Estia announces 13 residents and staff diagnosed with COVID-19 at Melbourne aged care home despite closing homes to visitors early – as it calls a trading halt and writes down assets by up to $150 million

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The listed provider has revealed 13 residents at its Ardeer home in Victoria, 15km west of the Melbourne CBD, have tested positive for coronavirus following an earlier announcement that two staff members had been diagnosed as the company entered a trading halt amid a huge write down of between $124 million and $148 million.

Estia had told the market that two staff working across three of its homes had tested positive to COVID-19, but “neither employee worked while showing symptoms of the illness”.

“All infection control precautions were put in place immediately upon notification and we are working with the Victorian Health Public Health Unit and the Commonwealth Department of Health to monitor this situation,” it said in a statement early yesterday.

But by lunchtime, the provider had been forced to issue an update that 13 residents have also tested positive.

The cases come despite Estia being the first major provider to put visitor restrictions back in place at its 19 Melbourne homes on 29 June – two weeks ago – as the number of community outbreaks increased.

The news distracted from the major announcement in the first update – that Estia expects a non-cash impairment charge of between $124 million and $148 million, mainly on goodwill from historical acquisitions in its full-year results, blaming the “ongoing uncertainty of future sector funding and financing, exacerbated by the issues arising from the COVID-19 pandemic”.

Despite this uncertainly, the company said its occupancy is now sitting at 92.7% as of 30 June 2020, a gradual improvement since May 2020, but still down from its full 12-month occupancy figure of 93.2%.

Its new homes at Southport and Maroochydore recorded occupancy rates of 100% and 70.6% respectively.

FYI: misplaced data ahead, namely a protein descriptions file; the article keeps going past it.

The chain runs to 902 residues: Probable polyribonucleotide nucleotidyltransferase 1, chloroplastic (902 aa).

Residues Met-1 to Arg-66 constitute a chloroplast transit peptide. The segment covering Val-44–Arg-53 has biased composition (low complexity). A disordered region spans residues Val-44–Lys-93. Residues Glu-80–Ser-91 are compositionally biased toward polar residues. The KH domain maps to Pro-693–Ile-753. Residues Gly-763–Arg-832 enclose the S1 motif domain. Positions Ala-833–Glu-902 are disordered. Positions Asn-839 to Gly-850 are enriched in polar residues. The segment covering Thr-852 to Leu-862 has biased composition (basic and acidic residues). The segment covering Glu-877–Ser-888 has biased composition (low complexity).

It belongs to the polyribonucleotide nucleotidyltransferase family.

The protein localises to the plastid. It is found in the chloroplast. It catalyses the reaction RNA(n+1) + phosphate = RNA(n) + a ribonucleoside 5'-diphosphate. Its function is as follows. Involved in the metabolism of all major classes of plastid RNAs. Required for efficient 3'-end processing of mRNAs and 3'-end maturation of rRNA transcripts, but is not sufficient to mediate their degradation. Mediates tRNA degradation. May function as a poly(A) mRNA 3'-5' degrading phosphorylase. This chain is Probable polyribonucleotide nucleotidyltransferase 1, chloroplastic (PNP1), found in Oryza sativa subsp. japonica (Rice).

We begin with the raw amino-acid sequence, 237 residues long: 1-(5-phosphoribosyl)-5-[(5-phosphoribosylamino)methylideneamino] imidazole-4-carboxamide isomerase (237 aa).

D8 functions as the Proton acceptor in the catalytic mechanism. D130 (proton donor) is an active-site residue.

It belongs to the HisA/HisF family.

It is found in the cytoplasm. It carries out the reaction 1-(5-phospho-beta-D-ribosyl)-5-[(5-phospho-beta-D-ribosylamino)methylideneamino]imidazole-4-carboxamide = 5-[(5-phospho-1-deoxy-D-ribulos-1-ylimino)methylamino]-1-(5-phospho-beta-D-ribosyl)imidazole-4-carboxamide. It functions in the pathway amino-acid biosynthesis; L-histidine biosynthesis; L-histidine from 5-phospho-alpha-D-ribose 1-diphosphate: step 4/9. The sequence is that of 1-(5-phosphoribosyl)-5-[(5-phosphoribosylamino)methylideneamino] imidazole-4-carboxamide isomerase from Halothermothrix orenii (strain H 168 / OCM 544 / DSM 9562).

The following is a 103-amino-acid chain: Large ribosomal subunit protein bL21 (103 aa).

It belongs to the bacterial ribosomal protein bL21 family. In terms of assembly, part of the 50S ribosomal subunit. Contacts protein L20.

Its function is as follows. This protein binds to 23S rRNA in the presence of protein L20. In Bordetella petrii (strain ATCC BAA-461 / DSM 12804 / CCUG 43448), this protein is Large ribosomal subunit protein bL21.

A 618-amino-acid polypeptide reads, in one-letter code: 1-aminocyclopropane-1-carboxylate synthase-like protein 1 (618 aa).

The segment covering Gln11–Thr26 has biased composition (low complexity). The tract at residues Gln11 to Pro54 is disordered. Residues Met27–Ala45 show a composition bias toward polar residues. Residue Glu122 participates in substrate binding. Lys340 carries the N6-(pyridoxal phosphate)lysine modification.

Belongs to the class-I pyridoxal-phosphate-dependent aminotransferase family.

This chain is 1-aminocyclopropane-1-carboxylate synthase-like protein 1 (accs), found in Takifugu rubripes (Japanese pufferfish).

Estia said the Government’s one-off payment to assist providers with the costs of the pandemic ($900 per resident for metropolitan homes and $1,350 per resident for regional homes) has also boosted its funding by $5.8 million.

The provider also maintained its resident bond liability remained intact.

“The total RAD/bond 2020, of which $99.9m was represented by probate liabilities. During the second half of the financial year net inflows from the two homes at Southport and Maroochydore in ramp up were $14 million, net outflows from mature homes were $2.9 million and probate decreased by $3.5 million from December 31 2019.”

Estia is not the first listed provider to face a write down this year.

As we reported here, Japara already warned the market last month that it expected a $270 to $300 million hit to its goodwill in its full-year results because of the pandemic.

However, the announcement is yet another sign that the financial pressures facing the sector extend all the way up.

Estia Health is one of Australia’s largest aged care providers with 69 homes, 6,180 beds and more than 7,500 employees across Victoria, South Australia, New South Wales and Queensland.

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